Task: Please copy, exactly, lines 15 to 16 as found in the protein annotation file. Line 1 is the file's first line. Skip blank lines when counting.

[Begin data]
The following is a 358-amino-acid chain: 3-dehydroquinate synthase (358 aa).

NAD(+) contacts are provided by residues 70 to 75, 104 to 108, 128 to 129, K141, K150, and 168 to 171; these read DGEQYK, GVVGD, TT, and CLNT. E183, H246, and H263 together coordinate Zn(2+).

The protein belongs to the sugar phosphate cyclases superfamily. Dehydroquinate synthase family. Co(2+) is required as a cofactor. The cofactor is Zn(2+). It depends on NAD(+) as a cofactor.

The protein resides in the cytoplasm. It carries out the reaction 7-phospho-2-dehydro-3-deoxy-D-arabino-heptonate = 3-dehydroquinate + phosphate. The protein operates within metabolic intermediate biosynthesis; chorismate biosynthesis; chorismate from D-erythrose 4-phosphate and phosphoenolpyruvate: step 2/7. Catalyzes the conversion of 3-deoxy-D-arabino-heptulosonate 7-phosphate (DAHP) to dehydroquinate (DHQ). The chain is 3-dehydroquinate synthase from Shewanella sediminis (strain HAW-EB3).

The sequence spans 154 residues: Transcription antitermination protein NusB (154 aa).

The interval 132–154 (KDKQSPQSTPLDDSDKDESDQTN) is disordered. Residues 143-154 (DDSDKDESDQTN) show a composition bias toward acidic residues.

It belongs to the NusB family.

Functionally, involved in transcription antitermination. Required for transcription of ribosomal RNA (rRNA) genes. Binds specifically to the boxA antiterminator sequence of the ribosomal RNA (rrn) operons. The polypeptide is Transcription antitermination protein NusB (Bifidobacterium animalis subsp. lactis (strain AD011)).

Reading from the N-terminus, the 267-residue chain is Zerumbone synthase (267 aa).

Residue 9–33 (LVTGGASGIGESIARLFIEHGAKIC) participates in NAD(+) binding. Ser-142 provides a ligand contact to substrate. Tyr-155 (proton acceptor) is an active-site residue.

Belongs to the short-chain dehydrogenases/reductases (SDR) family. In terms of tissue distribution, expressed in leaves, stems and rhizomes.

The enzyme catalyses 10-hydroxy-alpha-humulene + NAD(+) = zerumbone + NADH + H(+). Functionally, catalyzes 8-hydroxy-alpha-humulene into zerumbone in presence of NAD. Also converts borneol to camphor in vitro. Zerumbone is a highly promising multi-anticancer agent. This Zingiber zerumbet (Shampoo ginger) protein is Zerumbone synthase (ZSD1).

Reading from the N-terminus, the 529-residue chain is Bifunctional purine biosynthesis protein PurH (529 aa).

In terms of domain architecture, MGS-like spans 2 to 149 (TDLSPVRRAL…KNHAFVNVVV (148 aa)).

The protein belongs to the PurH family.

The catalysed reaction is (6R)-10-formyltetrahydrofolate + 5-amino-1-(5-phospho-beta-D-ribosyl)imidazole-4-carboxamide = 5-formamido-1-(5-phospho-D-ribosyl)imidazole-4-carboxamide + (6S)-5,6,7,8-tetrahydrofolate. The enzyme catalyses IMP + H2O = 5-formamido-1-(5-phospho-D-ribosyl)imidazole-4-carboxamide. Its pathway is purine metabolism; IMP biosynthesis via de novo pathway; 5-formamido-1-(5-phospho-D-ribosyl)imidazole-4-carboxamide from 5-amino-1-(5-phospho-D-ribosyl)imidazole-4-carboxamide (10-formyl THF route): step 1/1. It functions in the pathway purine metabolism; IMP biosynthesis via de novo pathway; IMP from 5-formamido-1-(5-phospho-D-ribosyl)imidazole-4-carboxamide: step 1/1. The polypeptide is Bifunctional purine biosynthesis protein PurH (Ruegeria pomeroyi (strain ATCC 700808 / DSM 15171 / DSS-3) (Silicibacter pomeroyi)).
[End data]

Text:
The protein belongs to the PurH family.

The catalysed reaction is (6R)-10-formyltetrahydrofolate + 5-amino-1-(5-phospho-beta-D-ribosyl)imidazole-4-carboxamide = 5-formamido-1-(5-phospho-D-ribosyl)imidazole-4-carboxamide + (6S)-5,6,7,8-tetrahydrofolate. The enzyme catalyses IMP + H2O = 5-formamido-1-(5-phospho-D-ribosyl)imidazole-4-carboxamide. Its pathway is purine metabolism; IMP biosynthesis via de novo pathway; 5-formamido-1-(5-phospho-D-ribosyl)imidazole-4-carboxamide from 5-amino-1-(5-phospho-D-ribosyl)imidazole-4-carboxamide (10-formyl THF route): step 1/1. It functions in the pathway purine metabolism; IMP biosynthesis via de novo pathway; IMP from 5-formamido-1-(5-phospho-D-ribosyl)imidazole-4-carboxamide: step 1/1. The polypeptide is Bifunctional purine biosynthesis protein PurH (Ruegeria pomeroyi (strain ATCC 700808 / DSM 15171 / DSS-3) (Silicibacter pomeroyi)).